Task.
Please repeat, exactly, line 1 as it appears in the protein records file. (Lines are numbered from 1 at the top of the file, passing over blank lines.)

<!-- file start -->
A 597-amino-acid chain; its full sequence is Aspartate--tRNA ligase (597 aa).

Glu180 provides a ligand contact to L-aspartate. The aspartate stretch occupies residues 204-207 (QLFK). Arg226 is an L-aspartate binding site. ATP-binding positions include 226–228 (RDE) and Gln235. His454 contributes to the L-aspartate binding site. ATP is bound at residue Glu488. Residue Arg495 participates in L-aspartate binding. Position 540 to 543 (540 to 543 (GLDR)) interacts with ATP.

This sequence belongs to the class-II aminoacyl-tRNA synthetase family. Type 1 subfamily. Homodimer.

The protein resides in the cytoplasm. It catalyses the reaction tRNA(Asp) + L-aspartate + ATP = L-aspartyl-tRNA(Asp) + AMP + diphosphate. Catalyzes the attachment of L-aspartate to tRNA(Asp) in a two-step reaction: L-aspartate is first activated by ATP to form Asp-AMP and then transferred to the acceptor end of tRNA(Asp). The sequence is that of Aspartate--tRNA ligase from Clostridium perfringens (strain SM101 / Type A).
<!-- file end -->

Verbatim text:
A 597-amino-acid chain; its full sequence is Aspartate--tRNA ligase (597 aa).